The core group of teens in Kandisha could have been focus-grouped for a totally rad cartoon series and toy line back in the ‘90s, being a multicultural, bad-ass, all-girl graffiti gang from the mean streets of Paris. Bet they love pizza and martial arts too. But actually, the relationship between the trio – and the zippy, edgy dialogue they share with their extended group – is far more realistic than you’d find in your average US horror movie set-up, where typically two passion-struck lovers, a bookish girl, a nerd and a stoner will happily set off on a road trip together for… some reason.
Here, the girls are from the same hardscrabble world, a grey inner city landscape of tower blocks and flyovers far from the City Of Light’s tourist hotspots. Out tagging one night in another dingy locale, one of the girls, Amelie, finds the name “Kandisha” hidden under peeling billposters, leading to discussion of a Moroccan legend about a vengeful woman whose spirit can be summoned by drawing a pentagram and invoking her name – a local variety of the Bloody Mary myth.
See, Kandisha is a djinn, the tricksy demons of eastern mythology seen in films including Under The Shadow, Wishmaster and, er, Disney’s Aladdin – djinns were the ‘genies’, see? But not for Kandisha the blue skin and goatee look of Will Smith’s buff wish-granter; she instead has a studded veil, a skimpy top and a fine pair of hooves, like Sweet Tooth’s mum on the pull at Tiger Tiger.
When Amelie is later attacked by her ex-boyfriend she calls on Aicha Kandisha to exact revenge on him, unleashing an inexorable string of increasingly gruesome killings in the manner of The Ring and The Grudge. But unlike Sadako or Ju-On, the hellbent curse exacters of those J-horror classics, Aicha Kandisha has a specific MO: she kills only men. Amelie is safe, but what about her little brother?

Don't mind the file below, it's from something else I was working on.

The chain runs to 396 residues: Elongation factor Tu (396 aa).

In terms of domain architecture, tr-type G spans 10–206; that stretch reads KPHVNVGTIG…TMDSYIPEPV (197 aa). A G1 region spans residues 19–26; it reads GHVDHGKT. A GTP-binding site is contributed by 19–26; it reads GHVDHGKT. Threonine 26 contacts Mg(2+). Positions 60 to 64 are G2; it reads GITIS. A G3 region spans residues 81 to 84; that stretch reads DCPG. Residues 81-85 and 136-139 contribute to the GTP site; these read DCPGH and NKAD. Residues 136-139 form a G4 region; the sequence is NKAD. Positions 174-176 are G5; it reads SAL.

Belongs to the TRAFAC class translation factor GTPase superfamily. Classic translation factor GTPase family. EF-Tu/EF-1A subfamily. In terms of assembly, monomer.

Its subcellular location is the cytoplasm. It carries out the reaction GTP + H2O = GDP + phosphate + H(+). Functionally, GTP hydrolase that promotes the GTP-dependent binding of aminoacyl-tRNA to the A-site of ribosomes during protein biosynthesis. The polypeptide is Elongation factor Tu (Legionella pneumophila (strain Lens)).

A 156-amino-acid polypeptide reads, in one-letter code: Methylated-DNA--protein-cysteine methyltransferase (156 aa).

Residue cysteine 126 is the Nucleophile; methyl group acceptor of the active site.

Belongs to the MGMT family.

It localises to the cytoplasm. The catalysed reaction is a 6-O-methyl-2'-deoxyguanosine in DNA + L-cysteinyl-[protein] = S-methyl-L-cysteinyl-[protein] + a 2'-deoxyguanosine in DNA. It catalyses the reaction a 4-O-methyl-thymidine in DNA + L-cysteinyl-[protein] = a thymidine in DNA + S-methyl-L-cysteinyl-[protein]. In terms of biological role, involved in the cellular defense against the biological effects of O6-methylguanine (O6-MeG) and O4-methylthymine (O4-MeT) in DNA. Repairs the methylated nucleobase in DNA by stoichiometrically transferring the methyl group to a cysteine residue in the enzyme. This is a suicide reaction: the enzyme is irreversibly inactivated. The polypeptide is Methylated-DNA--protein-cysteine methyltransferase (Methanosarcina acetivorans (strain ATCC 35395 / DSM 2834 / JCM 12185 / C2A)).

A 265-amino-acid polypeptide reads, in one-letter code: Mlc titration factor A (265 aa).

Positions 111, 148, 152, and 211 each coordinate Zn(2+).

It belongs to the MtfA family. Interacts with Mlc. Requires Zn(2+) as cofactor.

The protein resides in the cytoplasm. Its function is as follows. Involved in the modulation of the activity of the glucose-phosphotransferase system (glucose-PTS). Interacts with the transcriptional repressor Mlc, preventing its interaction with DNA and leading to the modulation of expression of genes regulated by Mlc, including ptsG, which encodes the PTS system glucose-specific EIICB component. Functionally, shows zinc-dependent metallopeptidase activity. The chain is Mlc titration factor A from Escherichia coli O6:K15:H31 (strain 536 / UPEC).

Like Final Destination, this isn’t a horror film you watch in the hope that anyone survives so much as one that presents you with a checklist of kills pending as Kandisha picks through Amelie’s male friends like a hungry vicar at a funeral buffet. That’s where the skills of writer/director duo Alexandre Bustillo and Julien Maury, whose breakout indie hit Inside a decade ago saw them hailed as the new face of French horror, come into their own – Kandisha’s supernatural slasher kills are ballet for horror movie fans. In light of that – and even if the obligatory exorcism scene is one of the best ever committed to film – it is disappointing when the movie gets stuck on the rails of its own Ghost Train in an attempt to wrap the plot up. But the fact that there is one is what’s disappointing; It’s strange how much even innovative filmmakers insist on sticking to arbitrary ‘rules’ of situations that are pure fantasy.
Even if you know where this film is going from a quarter of the way through, it’s hugely entertaining to watch it play out. Do they manage to finish off Aicha Kandisha once and for all? Draw a pentagram and say her name five times to find out…
- Directors: Alexandre Bustillo, Julien Maury
- Starring: Mathilde Lamusse, Walid Afkir, Suzy Bemba, Bakary Diombera
- Release date: July 22 (Shudder)
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